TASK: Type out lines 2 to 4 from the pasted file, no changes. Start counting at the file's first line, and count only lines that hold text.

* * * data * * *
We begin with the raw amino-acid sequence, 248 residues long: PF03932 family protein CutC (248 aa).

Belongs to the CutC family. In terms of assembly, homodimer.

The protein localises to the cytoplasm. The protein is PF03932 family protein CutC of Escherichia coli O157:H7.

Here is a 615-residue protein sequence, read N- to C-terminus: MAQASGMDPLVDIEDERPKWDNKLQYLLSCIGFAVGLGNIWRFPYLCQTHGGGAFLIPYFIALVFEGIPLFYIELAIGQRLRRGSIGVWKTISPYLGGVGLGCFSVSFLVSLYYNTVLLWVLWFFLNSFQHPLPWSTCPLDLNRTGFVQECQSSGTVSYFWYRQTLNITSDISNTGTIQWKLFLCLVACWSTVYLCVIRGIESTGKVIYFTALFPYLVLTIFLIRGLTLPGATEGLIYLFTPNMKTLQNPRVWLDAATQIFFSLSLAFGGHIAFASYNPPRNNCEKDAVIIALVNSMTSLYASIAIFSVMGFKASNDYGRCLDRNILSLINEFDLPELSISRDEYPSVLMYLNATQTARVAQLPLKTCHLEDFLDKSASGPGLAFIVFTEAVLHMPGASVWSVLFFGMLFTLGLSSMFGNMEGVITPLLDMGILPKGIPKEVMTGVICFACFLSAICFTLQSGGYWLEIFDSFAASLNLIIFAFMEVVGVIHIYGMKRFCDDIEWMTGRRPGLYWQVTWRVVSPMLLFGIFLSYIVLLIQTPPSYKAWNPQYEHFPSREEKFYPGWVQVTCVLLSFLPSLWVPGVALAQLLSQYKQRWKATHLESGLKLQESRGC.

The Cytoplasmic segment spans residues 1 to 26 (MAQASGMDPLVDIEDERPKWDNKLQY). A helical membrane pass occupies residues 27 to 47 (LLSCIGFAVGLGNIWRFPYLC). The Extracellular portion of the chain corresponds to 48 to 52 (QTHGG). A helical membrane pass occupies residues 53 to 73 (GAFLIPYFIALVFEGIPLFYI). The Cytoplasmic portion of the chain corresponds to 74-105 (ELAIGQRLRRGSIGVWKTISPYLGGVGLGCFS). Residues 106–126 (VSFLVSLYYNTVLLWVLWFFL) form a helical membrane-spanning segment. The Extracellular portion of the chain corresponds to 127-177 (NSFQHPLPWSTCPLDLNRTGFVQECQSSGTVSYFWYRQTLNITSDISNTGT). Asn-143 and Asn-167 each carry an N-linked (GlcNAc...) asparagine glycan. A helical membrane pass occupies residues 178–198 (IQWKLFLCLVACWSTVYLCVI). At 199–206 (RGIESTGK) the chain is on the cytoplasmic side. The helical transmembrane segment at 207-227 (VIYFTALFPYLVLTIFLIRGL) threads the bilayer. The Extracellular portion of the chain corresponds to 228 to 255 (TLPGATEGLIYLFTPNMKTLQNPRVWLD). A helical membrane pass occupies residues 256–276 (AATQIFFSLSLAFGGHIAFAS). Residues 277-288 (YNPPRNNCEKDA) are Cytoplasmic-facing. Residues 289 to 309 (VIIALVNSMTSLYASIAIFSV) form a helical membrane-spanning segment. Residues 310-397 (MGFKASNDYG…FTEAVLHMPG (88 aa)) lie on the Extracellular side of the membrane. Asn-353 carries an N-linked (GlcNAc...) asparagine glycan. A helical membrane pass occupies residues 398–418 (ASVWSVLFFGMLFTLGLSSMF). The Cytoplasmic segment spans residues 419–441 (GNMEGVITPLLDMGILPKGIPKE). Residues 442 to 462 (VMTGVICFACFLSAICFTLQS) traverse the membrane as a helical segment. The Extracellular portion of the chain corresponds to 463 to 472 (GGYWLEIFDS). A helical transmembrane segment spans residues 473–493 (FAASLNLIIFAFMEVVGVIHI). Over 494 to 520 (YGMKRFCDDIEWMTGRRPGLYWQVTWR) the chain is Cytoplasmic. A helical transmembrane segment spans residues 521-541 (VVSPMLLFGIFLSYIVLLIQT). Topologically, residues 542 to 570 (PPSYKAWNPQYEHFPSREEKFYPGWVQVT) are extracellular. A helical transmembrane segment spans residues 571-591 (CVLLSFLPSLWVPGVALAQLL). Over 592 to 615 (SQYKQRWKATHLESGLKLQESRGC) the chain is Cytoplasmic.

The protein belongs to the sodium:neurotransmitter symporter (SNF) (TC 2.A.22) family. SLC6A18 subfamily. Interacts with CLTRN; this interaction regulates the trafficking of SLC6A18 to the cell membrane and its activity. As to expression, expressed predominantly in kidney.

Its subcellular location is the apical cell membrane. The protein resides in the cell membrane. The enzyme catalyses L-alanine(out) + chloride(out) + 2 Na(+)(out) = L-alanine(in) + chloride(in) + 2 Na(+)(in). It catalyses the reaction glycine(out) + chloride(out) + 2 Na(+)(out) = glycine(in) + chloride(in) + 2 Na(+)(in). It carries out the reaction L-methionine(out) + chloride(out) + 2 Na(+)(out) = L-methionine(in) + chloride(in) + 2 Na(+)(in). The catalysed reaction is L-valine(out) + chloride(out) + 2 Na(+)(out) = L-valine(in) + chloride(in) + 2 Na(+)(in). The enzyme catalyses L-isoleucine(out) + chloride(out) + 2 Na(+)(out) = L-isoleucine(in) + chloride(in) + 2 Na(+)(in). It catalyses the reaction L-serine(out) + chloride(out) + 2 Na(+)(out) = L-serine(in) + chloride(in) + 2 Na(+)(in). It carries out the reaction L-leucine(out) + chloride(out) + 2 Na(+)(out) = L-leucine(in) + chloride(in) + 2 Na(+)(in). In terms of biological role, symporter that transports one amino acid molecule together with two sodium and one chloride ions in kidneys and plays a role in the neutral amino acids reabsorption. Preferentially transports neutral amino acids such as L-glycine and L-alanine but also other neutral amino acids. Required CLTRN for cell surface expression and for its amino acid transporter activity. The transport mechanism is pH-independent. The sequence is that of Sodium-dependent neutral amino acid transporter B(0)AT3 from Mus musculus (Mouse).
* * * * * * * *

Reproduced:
Belongs to the CutC family. In terms of assembly, homodimer.

The protein localises to the cytoplasm. The protein is PF03932 family protein CutC of Escherichia coli O157:H7.

Here is a 615-residue protein sequence, read N- to C-terminus: MAQASGMDPLVDIEDERPKWDNKLQYLLSCIGFAVGLGNIWRFPYLCQTHGGGAFLIPYFIALVFEGIPLFYIELAIGQRLRRGSIGVWKTISPYLGGVGLGCFSVSFLVSLYYNTVLLWVLWFFLNSFQHPLPWSTCPLDLNRTGFVQECQSSGTVSYFWYRQTLNITSDISNTGTIQWKLFLCLVACWSTVYLCVIRGIESTGKVIYFTALFPYLVLTIFLIRGLTLPGATEGLIYLFTPNMKTLQNPRVWLDAATQIFFSLSLAFGGHIAFASYNPPRNNCEKDAVIIALVNSMTSLYASIAIFSVMGFKASNDYGRCLDRNILSLINEFDLPELSISRDEYPSVLMYLNATQTARVAQLPLKTCHLEDFLDKSASGPGLAFIVFTEAVLHMPGASVWSVLFFGMLFTLGLSSMFGNMEGVITPLLDMGILPKGIPKEVMTGVICFACFLSAICFTLQSGGYWLEIFDSFAASLNLIIFAFMEVVGVIHIYGMKRFCDDIEWMTGRRPGLYWQVTWRVVSPMLLFGIFLSYIVLLIQTPPSYKAWNPQYEHFPSREEKFYPGWVQVTCVLLSFLPSLWVPGVALAQLLSQYKQRWKATHLESGLKLQESRGC.